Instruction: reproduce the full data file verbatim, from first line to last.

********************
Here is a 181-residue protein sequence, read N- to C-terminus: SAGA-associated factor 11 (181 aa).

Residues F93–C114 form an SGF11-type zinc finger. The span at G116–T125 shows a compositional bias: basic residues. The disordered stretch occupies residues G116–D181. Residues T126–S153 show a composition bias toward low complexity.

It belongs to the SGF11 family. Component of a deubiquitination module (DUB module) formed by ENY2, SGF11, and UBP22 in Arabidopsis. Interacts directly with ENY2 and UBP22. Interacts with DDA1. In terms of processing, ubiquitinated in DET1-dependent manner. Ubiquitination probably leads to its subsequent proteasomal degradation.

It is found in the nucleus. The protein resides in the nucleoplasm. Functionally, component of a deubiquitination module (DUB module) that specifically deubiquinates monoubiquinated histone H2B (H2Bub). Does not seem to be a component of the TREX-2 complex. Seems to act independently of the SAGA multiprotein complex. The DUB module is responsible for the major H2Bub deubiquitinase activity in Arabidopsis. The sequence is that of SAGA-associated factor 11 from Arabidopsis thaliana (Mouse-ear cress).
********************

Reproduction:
Here is a 181-residue protein sequence, read N- to C-terminus: SAGA-associated factor 11 (181 aa).

Residues F93–C114 form an SGF11-type zinc finger. The span at G116–T125 shows a compositional bias: basic residues. The disordered stretch occupies residues G116–D181. Residues T126–S153 show a composition bias toward low complexity.

It belongs to the SGF11 family. Component of a deubiquitination module (DUB module) formed by ENY2, SGF11, and UBP22 in Arabidopsis. Interacts directly with ENY2 and UBP22. Interacts with DDA1. In terms of processing, ubiquitinated in DET1-dependent manner. Ubiquitination probably leads to its subsequent proteasomal degradation.

It is found in the nucleus. The protein resides in the nucleoplasm. Functionally, component of a deubiquitination module (DUB module) that specifically deubiquinates monoubiquinated histone H2B (H2Bub). Does not seem to be a component of the TREX-2 complex. Seems to act independently of the SAGA multiprotein complex. The DUB module is responsible for the major H2Bub deubiquitinase activity in Arabidopsis. The sequence is that of SAGA-associated factor 11 from Arabidopsis thaliana (Mouse-ear cress).